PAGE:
Although Colombia is safe to visit for the aware traveler, it is important to take proper safety precautions. Some paramilitary groups are still active in remote regions, and tourists would be wise to avoid certain areas or neighborhoods. Check before you go for safe places to stay and areas to avoid, as this may change.  Always use a reputable guide, use bank affiliated ATMs, carry your personal belongings close to you, dress modestly, and do not accept food or drink from strangers. Register with your embassy in Bogotá, let others know of your whereabouts, and if you happen to make friends with the locals or other travelers, take the opportunity to exchange helpful information.

Malaria and Dengue fever, both spread by mosquitos, pose some a risk. This is especially so in certain areas along the Caribbean coast, and in Darién. Wear lightweight clothing that covers your skin to protect yourself from mosquitos and use plenty of bug repellent. Many bugs, wild animals, and venomous snakes make their home in Colombia. Travelers should be aware of these risks and when hiking should wear long pants and sturdy shoes or boots. Along the coast, swimmers should beware of rip currents. Altitude sickness can be a concern for those hiking to high elevations, for which proper precautions should be taken.


As in many Latin American countries, it is wise to dress well, especially in urban areas. Locals of every class take pride in their appearance and travelers will do well to do the same. Casual clothing is generally fine in the beaches and when hiking, though it is smart to cover up with lightweight cotton, linen, or other material rather than dress in shorts and t-shirts, in order to protect oneself from the sun, weather extremes, and the plethora of bugs that abound. This is especially true when trekking.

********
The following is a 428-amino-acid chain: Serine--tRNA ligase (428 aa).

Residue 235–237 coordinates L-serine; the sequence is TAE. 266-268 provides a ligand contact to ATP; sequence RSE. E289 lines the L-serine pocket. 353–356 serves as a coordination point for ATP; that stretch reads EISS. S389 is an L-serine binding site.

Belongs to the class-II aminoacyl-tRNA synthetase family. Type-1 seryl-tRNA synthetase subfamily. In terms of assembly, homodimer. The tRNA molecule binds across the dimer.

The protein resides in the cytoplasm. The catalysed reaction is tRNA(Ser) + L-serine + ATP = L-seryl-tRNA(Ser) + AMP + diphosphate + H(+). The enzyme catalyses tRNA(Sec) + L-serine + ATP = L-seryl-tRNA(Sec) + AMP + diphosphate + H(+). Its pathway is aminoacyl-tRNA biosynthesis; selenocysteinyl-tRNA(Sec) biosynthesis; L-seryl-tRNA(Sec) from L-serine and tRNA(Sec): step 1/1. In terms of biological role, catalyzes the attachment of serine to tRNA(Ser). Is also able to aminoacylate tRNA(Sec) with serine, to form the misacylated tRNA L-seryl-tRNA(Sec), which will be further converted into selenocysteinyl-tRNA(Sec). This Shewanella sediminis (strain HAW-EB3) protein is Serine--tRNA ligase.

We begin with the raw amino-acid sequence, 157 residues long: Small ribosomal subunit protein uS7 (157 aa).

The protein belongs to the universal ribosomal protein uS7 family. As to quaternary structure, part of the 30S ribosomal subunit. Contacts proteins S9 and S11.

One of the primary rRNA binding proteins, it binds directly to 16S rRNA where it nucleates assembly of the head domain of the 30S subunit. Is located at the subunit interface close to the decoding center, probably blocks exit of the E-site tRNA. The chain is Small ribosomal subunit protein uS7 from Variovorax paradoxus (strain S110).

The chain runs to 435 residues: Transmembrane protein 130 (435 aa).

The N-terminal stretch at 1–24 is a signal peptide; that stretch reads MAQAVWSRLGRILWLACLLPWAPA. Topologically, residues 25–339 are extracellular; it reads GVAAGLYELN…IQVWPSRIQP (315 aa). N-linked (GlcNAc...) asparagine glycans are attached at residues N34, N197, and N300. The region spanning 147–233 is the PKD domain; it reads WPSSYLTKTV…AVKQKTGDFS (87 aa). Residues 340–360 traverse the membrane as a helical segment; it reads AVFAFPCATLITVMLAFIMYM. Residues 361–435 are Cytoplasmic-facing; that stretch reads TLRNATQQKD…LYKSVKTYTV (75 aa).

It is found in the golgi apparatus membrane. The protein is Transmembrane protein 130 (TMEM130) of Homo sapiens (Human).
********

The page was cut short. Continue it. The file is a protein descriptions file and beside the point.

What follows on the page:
When to Go

Only a 3.5 hour flight from Miami, Colombia is an accessible destination for North Americans. With a number of distinct microclimates and varying elevations, the best time to visit largely depends on where you’ll be going and what you’ll be doing. There are two seasons – the dry season (December – February) and the wet season, though temperatures and rainfall vary by region. Bogotá is relatively mild year round, with average temperatures of about 45 degrees F to 70 degrees F, whereas the Amazon is wet throughout the year, and temperatures high in the Andes can be extremely cold. The cheapest time to visit is October to November, though beware, it can be especially wet in the Andean region at this time, with the possibility of flooding.

Prices go up in the dry season (December – February), though it is a good time to visit for pleasant weather in most places.

To experience Carnaval in Barranquilla (reputed as one of the best parties outside of Rio), plan to be in Barranquilla the week before Lent begins. Other seasonal activities include whale watching in Bahia Solano or Isla Gorgona, both on the Pacific coast, for which the best time to visit is July – October.


Travelers to Colombia must have a passport which is valid for at least 6 months after arrival into the country. A visa may be required for travelers from some countries.  British, United States and Australian nationals do not need a visa to travel to Colombia. Tourists can stay for up to 90 days.